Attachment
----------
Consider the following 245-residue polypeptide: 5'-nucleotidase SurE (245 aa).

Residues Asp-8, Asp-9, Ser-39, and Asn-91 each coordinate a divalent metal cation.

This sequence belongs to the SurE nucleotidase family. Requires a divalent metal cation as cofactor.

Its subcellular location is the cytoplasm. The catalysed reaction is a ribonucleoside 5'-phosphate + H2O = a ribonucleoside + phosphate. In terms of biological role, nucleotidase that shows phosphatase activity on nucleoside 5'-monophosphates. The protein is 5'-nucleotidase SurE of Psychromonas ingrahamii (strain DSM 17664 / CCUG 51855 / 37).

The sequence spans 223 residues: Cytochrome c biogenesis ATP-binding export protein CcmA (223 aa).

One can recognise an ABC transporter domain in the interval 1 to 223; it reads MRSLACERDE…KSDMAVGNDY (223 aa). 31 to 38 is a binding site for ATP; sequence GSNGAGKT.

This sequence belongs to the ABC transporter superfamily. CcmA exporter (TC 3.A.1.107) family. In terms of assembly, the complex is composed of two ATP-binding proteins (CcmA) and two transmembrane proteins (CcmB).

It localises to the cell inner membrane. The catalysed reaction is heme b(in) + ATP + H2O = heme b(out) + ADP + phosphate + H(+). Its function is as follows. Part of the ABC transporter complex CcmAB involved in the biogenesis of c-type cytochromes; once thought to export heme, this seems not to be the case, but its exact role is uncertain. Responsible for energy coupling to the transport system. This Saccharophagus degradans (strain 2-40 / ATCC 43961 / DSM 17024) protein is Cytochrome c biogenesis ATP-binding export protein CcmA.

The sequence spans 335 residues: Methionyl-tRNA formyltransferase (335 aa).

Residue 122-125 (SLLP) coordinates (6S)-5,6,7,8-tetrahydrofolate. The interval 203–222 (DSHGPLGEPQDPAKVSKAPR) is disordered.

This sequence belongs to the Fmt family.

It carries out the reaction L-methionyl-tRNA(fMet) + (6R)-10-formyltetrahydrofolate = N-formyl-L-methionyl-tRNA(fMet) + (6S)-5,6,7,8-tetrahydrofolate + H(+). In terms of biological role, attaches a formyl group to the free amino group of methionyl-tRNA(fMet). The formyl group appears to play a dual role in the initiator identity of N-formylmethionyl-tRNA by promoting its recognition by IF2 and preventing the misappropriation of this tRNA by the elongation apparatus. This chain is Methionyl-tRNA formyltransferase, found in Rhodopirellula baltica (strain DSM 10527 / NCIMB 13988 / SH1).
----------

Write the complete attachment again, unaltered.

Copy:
Consider the following 245-residue polypeptide: 5'-nucleotidase SurE (245 aa).

Residues Asp-8, Asp-9, Ser-39, and Asn-91 each coordinate a divalent metal cation.

This sequence belongs to the SurE nucleotidase family. Requires a divalent metal cation as cofactor.

Its subcellular location is the cytoplasm. The catalysed reaction is a ribonucleoside 5'-phosphate + H2O = a ribonucleoside + phosphate. In terms of biological role, nucleotidase that shows phosphatase activity on nucleoside 5'-monophosphates. The protein is 5'-nucleotidase SurE of Psychromonas ingrahamii (strain DSM 17664 / CCUG 51855 / 37).

The sequence spans 223 residues: Cytochrome c biogenesis ATP-binding export protein CcmA (223 aa).

One can recognise an ABC transporter domain in the interval 1 to 223; it reads MRSLACERDE…KSDMAVGNDY (223 aa). 31 to 38 is a binding site for ATP; sequence GSNGAGKT.

This sequence belongs to the ABC transporter superfamily. CcmA exporter (TC 3.A.1.107) family. In terms of assembly, the complex is composed of two ATP-binding proteins (CcmA) and two transmembrane proteins (CcmB).

It localises to the cell inner membrane. The catalysed reaction is heme b(in) + ATP + H2O = heme b(out) + ADP + phosphate + H(+). Its function is as follows. Part of the ABC transporter complex CcmAB involved in the biogenesis of c-type cytochromes; once thought to export heme, this seems not to be the case, but its exact role is uncertain. Responsible for energy coupling to the transport system. This Saccharophagus degradans (strain 2-40 / ATCC 43961 / DSM 17024) protein is Cytochrome c biogenesis ATP-binding export protein CcmA.

The sequence spans 335 residues: Methionyl-tRNA formyltransferase (335 aa).

Residue 122-125 (SLLP) coordinates (6S)-5,6,7,8-tetrahydrofolate. The interval 203–222 (DSHGPLGEPQDPAKVSKAPR) is disordered.

This sequence belongs to the Fmt family.

It carries out the reaction L-methionyl-tRNA(fMet) + (6R)-10-formyltetrahydrofolate = N-formyl-L-methionyl-tRNA(fMet) + (6S)-5,6,7,8-tetrahydrofolate + H(+). In terms of biological role, attaches a formyl group to the free amino group of methionyl-tRNA(fMet). The formyl group appears to play a dual role in the initiator identity of N-formylmethionyl-tRNA by promoting its recognition by IF2 and preventing the misappropriation of this tRNA by the elongation apparatus. This chain is Methionyl-tRNA formyltransferase, found in Rhodopirellula baltica (strain DSM 10527 / NCIMB 13988 / SH1).